COP26, the United Nations (UN) Climate Change Conference to be held in Glasgow on November 1 to 12, 2021, is a key event in the calendar for the Insurance Development Forum (IDF).
Ahead of the high level event, the industry-led public-private partnership (PPP) is in “full implementation mode” to deliver its plans to tackle climate change and its impacts.
By using insurance and its risk management capabilities to build greater global resilience and protection, Denis Duverne, IDF chair and chair of the board of directors at AXA, said he’s excited to see the difference the body can make after it marked a major milestone in 2020.
The IDF was formally incorporated into the UK after it created a legal entity in the jurisdiction. This gives the body more independence, greater flexibility and makes interactions with its partners easier than before, Duverne explained.
In an exclusive interview with Intelligent Insurer’s Reinsurance Lounge, Duverne discussed the IDF’s goals and challenges for 2021 and how the body plans to build on a surprisingly industrious 2020 in spite of the pandemic.
“The IDF wants to see the impact we can have on the industry. The markets that are most affected by climate change are emerging markets,” said Duverne.
Emerging markets have a very low insurance penetration and therefore bringing resources in terms of risk management capabilities and insurance programmes that can cover them is very important, he added.
Five goals ahead of COP26
Officially launched in 2016 by leaders of the UN, the World Bank and the insurance industry, the IDF is focusing on five areas ahead of COP26 in 2021, Duverne said.
First, risk modelling is key, he said. “In emerging markets affected by climate change the quality of data on risk is relatively poor and the private models that are usually available for a fee don’t have a great level of granularity.”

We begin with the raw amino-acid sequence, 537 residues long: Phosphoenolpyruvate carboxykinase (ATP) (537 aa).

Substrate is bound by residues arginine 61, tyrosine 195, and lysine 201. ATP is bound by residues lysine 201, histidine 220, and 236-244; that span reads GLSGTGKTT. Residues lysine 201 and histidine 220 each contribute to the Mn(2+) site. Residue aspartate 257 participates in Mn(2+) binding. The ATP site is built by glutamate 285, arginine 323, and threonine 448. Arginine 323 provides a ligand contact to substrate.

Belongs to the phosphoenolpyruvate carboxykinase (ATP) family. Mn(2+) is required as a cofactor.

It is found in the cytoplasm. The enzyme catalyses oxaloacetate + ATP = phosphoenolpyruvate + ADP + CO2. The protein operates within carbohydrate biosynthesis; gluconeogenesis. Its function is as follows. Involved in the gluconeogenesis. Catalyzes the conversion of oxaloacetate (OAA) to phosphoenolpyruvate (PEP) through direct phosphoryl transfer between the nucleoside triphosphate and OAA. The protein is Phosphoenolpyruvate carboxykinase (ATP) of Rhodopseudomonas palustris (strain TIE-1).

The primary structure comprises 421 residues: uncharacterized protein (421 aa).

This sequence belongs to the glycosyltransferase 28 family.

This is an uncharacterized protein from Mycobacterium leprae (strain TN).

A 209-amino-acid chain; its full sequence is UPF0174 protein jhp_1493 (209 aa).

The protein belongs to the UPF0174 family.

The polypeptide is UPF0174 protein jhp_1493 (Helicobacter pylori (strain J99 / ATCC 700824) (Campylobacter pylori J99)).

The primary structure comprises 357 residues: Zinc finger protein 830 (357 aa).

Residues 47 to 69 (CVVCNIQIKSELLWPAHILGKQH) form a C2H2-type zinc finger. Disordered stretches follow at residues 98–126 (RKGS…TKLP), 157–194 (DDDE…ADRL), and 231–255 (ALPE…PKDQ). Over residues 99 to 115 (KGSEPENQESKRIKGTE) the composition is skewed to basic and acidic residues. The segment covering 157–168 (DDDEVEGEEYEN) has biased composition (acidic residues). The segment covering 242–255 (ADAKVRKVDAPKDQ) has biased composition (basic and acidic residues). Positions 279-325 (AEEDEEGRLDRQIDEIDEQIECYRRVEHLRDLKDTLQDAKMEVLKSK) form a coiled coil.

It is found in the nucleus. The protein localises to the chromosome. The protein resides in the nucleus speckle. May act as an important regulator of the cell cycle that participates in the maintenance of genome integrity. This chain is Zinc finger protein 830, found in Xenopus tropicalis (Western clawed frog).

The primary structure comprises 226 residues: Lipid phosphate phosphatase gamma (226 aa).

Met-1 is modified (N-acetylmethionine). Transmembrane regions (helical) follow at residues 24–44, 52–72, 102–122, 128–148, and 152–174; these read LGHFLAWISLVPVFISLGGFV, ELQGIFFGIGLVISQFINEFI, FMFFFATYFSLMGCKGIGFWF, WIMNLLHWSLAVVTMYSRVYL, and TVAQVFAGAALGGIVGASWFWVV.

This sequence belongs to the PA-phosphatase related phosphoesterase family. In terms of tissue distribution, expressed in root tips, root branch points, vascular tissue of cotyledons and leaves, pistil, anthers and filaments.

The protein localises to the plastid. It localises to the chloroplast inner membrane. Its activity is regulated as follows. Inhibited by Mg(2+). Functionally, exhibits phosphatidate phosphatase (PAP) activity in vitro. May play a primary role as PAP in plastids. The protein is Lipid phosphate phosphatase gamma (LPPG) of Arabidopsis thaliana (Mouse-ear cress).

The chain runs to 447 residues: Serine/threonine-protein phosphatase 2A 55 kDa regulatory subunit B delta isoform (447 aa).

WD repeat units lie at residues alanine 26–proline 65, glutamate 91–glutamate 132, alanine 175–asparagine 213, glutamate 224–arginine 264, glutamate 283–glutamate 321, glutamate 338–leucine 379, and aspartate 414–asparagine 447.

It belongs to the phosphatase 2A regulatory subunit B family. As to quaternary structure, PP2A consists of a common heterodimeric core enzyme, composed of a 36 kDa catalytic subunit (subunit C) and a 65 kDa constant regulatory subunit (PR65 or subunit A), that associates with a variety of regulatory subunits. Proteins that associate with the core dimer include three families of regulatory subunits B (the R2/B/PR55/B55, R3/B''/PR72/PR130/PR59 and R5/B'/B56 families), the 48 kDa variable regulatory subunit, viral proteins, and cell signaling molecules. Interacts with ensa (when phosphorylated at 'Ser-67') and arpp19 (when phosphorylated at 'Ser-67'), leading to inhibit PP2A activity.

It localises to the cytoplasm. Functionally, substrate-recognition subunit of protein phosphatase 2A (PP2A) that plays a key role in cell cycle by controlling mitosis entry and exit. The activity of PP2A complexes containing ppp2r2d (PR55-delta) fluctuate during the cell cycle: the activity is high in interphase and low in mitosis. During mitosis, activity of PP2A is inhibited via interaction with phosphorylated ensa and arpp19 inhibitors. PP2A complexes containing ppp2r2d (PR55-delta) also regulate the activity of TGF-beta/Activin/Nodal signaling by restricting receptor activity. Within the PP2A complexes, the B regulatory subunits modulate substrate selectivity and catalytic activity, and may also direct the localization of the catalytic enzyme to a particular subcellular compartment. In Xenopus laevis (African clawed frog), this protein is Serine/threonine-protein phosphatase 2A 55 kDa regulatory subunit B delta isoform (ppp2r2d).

In response, the IDF has been building its risk infrastructure which is focused on the interoperability of systems and open data standards.
“A global earthquake model was built as a pro bono facility a few years back, and we are similarly looking to build something on climate risk, which could be further developed post-COP26.”
The skeleton or the core of a model would be ready for the meeting and “be made available to all”, Duverne explained.
The idea is that countries could map their public assets—their various infrastructure assets for example—and gradually the IDF would build up this data to create a model, which would be further developed based on the core the organisation is building for COP26.
“With the UN, the IDF plans to launch the Net Zero Insurance Underwriting Alliance.”
Denis Duverne, Insurance Development Forum
The second goal involves working with the UN Environment Programme finance initiative, Principles for Sustainable Insurance (PSI).
Duverne said that together with the UN, the IDF plans to launch the Net Zero Insurance Underwriting Alliance. “This would most likely be led by AXA to align our insurance portfolios with the objective of net zero carbon contribution to global warming by 2050. This is a significant endeavour and we want to progress between now and COP26.”
A third goal involves getting the IDF’s Sovereign Tripartite Agreement with the UN Development Programme (UNDP) and the German Federal Ministry for Economic Cooperation and Development up and running.
The tripartite agreement was signed in 2019 with the aim of protecting the populations of 20 countries. The industry offered $5 billion of insurance and reinsurance capacity and the IDF and its partners agreed to cover 20 countries in the next five years.
The tripartite programme of work aims to increase insurance protection in climate-exposed countries in line with the InsuResilience Global Partnership Vision 2025 goals. Under the plans, the programme will provide technical assistance and risk solutions to 20 climate-vulnerable countries by 2025.
Work to turn agreement plans and concepts into measurable initiatives began in 2020 with the establishment of a programme called the IDF Programme Coordination Unit.
Peru has signed the first country agreement, which covers 50,000 public schools. In 2020, the list of 20 countries for the IDF, insurance industry and the public sector to focus on was agreed.
“For each country the body has assigned two or three insurers, reinsurers or brokers, so that there is potential coverage, and we are progressing the discussions with the governments, moderated by UNDP and the German government if needed,” Duverne said.
“This year, we expect to have at least five active in-country projects demonstrating that this is working,” he added.
He could not yet name the countries and projects that will be announcing their involvement this year.